These murders are carried out with taxpayer dollars that YOU have paid into the system.

You have helped pay for murder.

You have blood on your hands.

The Blood and Sins of This Generation are on your hands.

Our beautiful victim tells another tale – our culture’s sick relationship with sex and violence.

In many conservative homes across our nation, families protect themselves from “smut”. They don’t allow movies with sex scenes, adult magazines, and they try to control what content is viewed on the internet. Sex, even intimations of sexuality – are shunned. Think of it – sex is the force that brought us all into being, and in most instances, it happens in a context of love and affection. It’s a natural, healthy, beautiful drive that deserves proper respect and rightly beckons our admiration. And yet, we call it “dirty” and shove it away.

In these same homes, families sit around the TV and play violent video games. Watch any number of prime time thrillers, and you will see countless lives ended during a 30 minute episode. How many murders does an American child witness on TV / in movies, by the time they are an adult? It’s incalculable.  We even thrill to the site of military planes, tanks, guns, and soldiers. We give toy versions of them to our kids to play with.  These are machines that lay slaughter to human lives – and tragically, a huge portion of them, innocent humans lives in foreign lands.  You’ve helped pay for these murders, too, fellow tax payer…. the Blood and Sins of This Generation are on your hands.

Our victim has one last thing to say…

and this last part




She knows your secret.

She represents the things that you secretly love –

… but you have given up on finding…

…and so you have decided to hate, and destroy them, instead. instead.

The controversy begins

I had the privilege and pleasure of FINALLY shooting my piece de resistance, “The Blood And Sins Of This Generation”. I have not released the final image yet, as I’m still doing some work on it. I did, however post a few behind-the-scenes images on Facebook. I’ve been planning this shoot since last October, and anyone who is close to me has been hearing me ramble about it for MONTHS on end. SO…. I figured that a few out-takes and behind the scenes photos would be fun to share.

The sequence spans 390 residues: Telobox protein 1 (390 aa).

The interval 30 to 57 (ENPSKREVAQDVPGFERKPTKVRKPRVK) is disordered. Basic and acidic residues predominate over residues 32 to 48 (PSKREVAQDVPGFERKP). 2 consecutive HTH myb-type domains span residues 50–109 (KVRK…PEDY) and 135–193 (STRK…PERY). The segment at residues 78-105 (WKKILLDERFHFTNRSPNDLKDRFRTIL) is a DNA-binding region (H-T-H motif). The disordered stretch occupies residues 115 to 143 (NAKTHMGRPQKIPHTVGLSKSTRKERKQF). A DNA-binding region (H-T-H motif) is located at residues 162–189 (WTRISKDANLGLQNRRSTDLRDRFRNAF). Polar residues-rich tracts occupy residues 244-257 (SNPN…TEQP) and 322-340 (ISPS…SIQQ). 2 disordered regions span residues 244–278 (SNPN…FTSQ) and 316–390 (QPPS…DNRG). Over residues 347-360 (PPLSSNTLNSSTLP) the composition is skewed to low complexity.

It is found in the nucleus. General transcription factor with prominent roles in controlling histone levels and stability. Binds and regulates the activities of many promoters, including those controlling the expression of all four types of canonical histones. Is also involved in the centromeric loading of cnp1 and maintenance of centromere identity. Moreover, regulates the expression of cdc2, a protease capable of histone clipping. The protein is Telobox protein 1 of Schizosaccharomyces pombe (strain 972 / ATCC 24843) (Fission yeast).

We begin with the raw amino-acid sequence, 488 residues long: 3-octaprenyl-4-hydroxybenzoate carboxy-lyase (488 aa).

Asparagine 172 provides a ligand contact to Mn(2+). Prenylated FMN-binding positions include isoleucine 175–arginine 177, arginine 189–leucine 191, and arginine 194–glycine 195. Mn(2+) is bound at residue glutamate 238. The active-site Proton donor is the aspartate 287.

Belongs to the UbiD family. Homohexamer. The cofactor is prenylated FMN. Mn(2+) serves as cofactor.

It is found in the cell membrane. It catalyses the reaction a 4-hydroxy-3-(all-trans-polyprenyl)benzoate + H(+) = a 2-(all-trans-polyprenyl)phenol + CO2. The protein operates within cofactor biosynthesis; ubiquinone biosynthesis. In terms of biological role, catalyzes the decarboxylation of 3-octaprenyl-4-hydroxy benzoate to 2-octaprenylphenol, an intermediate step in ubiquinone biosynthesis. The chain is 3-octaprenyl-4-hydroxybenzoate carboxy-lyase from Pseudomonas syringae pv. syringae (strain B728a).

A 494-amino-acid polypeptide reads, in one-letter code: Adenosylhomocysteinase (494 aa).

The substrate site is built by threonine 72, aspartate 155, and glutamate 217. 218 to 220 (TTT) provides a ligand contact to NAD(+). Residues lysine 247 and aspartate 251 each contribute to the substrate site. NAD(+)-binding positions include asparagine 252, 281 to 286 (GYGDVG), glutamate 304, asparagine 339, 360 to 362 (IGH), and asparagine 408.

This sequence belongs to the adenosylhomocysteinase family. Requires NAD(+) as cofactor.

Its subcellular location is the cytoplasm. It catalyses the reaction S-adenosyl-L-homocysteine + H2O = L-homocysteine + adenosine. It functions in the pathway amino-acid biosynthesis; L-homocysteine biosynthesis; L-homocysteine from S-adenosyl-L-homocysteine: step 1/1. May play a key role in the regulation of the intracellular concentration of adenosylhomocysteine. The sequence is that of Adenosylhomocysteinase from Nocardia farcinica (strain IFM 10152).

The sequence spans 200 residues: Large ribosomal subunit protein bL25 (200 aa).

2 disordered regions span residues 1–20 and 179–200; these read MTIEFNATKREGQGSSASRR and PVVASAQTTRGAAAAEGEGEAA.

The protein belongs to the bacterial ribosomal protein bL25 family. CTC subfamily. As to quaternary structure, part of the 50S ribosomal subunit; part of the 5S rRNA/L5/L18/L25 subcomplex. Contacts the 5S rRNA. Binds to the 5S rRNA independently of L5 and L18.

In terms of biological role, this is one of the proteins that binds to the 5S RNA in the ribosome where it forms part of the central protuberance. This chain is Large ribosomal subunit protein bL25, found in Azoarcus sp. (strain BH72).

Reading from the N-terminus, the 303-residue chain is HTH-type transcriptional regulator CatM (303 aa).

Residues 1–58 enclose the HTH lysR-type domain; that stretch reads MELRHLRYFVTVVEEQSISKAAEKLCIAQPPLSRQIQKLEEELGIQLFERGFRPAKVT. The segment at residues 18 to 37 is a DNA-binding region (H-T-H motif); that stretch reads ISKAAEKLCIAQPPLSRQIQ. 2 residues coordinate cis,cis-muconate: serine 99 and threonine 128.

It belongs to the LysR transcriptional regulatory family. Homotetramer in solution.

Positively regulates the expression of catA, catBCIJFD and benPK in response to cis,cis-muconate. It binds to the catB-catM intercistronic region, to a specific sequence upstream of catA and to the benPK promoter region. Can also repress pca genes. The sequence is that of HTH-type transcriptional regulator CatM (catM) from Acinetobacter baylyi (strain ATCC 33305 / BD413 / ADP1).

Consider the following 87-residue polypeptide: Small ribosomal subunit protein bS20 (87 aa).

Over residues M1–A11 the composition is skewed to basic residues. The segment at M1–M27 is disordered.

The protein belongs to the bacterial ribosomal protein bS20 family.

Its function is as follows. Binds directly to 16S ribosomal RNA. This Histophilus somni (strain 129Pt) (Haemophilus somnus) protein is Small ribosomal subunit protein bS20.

I put up several photos, including this one of myself with my model, Amie. Someone reported it to Facebook as “inappropriate”, and it was removed. I now have to sign all of these stupid agreements that I understand the terms of facebook usage, that I agree not to post inappropriate material in the future, etc. What a pain in the ass! At first I was really angry. A few minutes have passed, and I have regained my perspective. Of course it happened. That kind of response is what this shoot was calculated to evoke.

The final piece is layered in symbolism and social commentary. I’ll give you the short of it right now: On the first level, it is a recreation of a firing squad execution, inspired by the execution of Ronnie Lee Gardner by the state of Utah in 2010. My goal is to create a photograph that is incredibly repulsive, to evoke even a small part of the horror that is the reality of our society’s practice of capital punnishment. To do this, I decided to sexualize it. My decision to sexualize the scene is a satire upon the right wing portion of society’s tolerance, and even fascination with, violence. The naked, sexy girl, of course represents the repressed desires of this same portion of society. The fact that she has been executed is a representation of the way many people must “kill” their desires, because they are unable to come to terms with them in a healthy way.

In summary, I am:

  • depicting the revolting reality of capital punnishment
  • satirizing and critisizing the dichotomous hatred and fascination with sex
  • satirizing the tolerance of violence and intolerance of sexuality in mainstream entertainment
  • raising questions about 2 conflicting models of moral accountability (I have not given this any treatment yet… it’s a longer story, and I’ll write more about it soon).
The role of the artist is to disturb.

I’m not here to make pretty pictures.
I am here to free t
he slaves. 


As I logged on to Facebook today, I was presented with a screen informing me that YET ANOTHER one of my photos was reported as inappropriate. I had to check a box agreeing that I would not post more inappropriate photos before I could log in. I also have been banned from uploading photos for the next 7 days. Here are two more photos that got removed: